The score of each CSI indicator is generated and reported in a similar way by a similar algorithm. For example, the algorithm for Population samples a 5-year population growth projection within a 15-minute DriveTime around the congregation’s location. The congregation starts with 1 point (low). If the population growth projection is flat, it gets 1 additional point for a total of 2 (moderate). If the population growth projection is rising, it gets 2 additional points for a total of 3 (high). If the population growth projection is declining, it gets no additional points and for a total of 1 (low). Similarly, if you add this score to the three other scores you get an overall CSI score between 4 (very low) to 8 (moderate) to 12 (very high).
The Start of Discernment, Not the End
Analytics like CVI and CSI are intended to launch the start of discernment and discussion, not bring them to a close. The ratings are meant to focus attention on certain trends, so that leaders can decide what they mean by exploring the underlying data and weighing it against their intended course.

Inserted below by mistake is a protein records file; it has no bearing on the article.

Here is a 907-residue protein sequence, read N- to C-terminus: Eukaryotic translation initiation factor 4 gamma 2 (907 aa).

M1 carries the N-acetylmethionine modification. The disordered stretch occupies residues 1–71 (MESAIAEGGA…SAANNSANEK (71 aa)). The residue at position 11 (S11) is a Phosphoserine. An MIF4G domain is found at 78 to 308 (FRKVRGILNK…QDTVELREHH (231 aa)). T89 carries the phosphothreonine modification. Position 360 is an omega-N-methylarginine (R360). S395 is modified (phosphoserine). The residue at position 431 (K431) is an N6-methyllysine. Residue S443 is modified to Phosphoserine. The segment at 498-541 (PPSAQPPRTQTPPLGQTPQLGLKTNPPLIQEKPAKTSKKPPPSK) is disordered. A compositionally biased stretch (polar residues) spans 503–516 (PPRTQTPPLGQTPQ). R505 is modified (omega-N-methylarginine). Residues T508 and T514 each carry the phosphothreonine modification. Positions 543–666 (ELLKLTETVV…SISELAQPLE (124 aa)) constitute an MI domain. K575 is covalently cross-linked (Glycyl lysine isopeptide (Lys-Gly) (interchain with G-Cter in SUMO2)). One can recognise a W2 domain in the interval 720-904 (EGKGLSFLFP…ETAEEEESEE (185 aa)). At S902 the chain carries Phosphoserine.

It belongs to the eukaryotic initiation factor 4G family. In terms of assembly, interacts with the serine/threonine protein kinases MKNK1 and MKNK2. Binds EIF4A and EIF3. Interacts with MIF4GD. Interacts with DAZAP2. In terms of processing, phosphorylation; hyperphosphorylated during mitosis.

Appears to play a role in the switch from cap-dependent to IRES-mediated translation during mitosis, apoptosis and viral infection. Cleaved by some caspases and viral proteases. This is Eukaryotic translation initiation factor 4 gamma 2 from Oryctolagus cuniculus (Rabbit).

Example: Declining Surplus Net Income. If congregation’s income is running a substantial surplus that is significantly declining each year this is something to pay attention to and investigate.
If the surplus is declining because leadership has decided to direct increasing amounts of the surplus (or margin) into ministry, then the leadership may want to stay on the current path. But if it is decline due to decreasing individual giving, attendance, or membership, that tells an entirely different story, that may require a different kind of action. Similarly, if a congregation was running increasingly into the red that would be cause for major concern, but if the red ink were decreasing and approaching break-even, this may indicate the vitality improvement strategies are working and should be continued.